At times this article refers to Power BI Premium or its capacity subscriptions (P SKUs). Be aware that Microsoft is currently consolidating purchase options and retiring the Power BI Premium per capacity SKUs. New and existing customers should consider purchasing Fabric capacity subscriptions (F SKUs) instead.

For more information, see Important update coming to Power BI Premium licensing and Power BI Premium FAQ.


Gateway sizing recommendations depend on many variables. In this section, we provide you with general recommendations that you can take into consideration.

Initial sizing

It can be difficult to accurately estimate the right size. We recommend that you start with a machine with at least 8 CPU cores, 8 GB of RAM, and multiple Gigabit network adapters. You can then measure a typical gateway workload by logging CPU and memory system counters. For more information, see Monitor and optimize on-premises data gateway performance.


Plan for the best possible connectivity between the Power BI service and your gateway, and your gateway and the data sources.

  • Strive for reliability, fast speeds, and low, consistent latencies.
  • Eliminate—or reduce—machine hops between the gateway and your data sources.
  • Remove any network throttling imposed by your firewall proxy layer. For more information about Power BI endpoints, see Add Power BI URLs to your allow list.
  • Set up Azure ExpressRoute to establish private, managed connections to Power BI.
  • For data sources in Azure VMs, ensure the VMs are colocated with the Power BI service.
  • For Live Connection workloads to SQL Server Analysis Services (SSAS) involving dynamic RLS, ensure good connectivity between the gateway machine and the on-premises Active Directory.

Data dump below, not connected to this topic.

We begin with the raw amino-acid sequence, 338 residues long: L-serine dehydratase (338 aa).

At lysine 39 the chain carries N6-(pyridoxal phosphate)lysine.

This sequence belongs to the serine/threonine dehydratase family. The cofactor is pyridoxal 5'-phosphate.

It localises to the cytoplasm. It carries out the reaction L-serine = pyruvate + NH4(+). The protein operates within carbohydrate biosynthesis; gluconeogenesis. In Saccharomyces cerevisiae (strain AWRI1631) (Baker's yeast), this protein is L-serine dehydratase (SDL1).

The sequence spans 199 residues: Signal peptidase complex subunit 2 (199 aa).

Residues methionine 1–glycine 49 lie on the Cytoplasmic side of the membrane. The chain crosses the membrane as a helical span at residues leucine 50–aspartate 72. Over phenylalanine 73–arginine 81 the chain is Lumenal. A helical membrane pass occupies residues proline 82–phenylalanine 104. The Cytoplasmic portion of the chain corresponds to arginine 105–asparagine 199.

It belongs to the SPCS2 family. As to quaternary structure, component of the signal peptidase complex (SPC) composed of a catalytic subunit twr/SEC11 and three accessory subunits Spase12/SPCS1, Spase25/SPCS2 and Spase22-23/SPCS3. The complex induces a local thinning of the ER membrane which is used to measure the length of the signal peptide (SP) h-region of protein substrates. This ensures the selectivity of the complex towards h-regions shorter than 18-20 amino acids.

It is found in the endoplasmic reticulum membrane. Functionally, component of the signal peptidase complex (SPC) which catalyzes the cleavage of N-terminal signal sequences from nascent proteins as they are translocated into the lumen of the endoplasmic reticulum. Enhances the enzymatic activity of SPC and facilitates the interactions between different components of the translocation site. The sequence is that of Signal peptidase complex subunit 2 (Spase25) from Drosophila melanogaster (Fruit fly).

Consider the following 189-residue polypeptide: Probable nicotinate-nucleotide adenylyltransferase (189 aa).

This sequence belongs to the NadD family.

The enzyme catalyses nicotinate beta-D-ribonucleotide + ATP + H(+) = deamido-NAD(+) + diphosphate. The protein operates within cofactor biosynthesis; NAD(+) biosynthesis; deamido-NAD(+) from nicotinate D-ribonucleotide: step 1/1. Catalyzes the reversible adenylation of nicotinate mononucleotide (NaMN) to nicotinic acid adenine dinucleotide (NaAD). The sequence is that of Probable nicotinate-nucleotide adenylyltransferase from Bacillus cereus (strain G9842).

For large-scale deployments, you can create a gateway with multiple cluster members. Clusters avoid single points of failure, and can load balance traffic across gateways. You can:

  • Install one or more gateways in a cluster.
  • Isolate workloads to standalone gateways, or clusters of gateway servers.

For more information, see Manage on-premises data gateway high-availability clusters and load balancing.

Semantic model design and settings

Semantic model design, and their settings, can impact on gateway workloads. To reduce gateway workload, you can consider the following actions.

For Import semantic models:

  • Set up less frequent data refresh.
  • Set up incremental refresh to minimize the amount of data to transfer.
  • Whenever possible, ensure query folding takes place.
  • Especially for large data volumes or a need for low-latency results, convert the design to a DirectQuery or Composite model.

For DirectQuery semantic models:

  • Optimize data sources, model, and report designs—for more information, see DirectQuery model guidance in Power BI Desktop.
  • Create aggregations to cache higher-level results to reduce the number of DirectQuery requests.
  • Restrict Automatic page refresh intervals, in report designs and capacity settings.
  • Especially when dynamic RLS is enforced, restrict dashboard cache update frequency.
  • Especially for smaller data volumes or for non-volatile data, convert the design to an Import or Composite model.

For Live Connection semantic models:

  • Especially when dynamic RLS is enforced, restrict dashboard cache update frequency.

For more information related to this article, check out the following resources: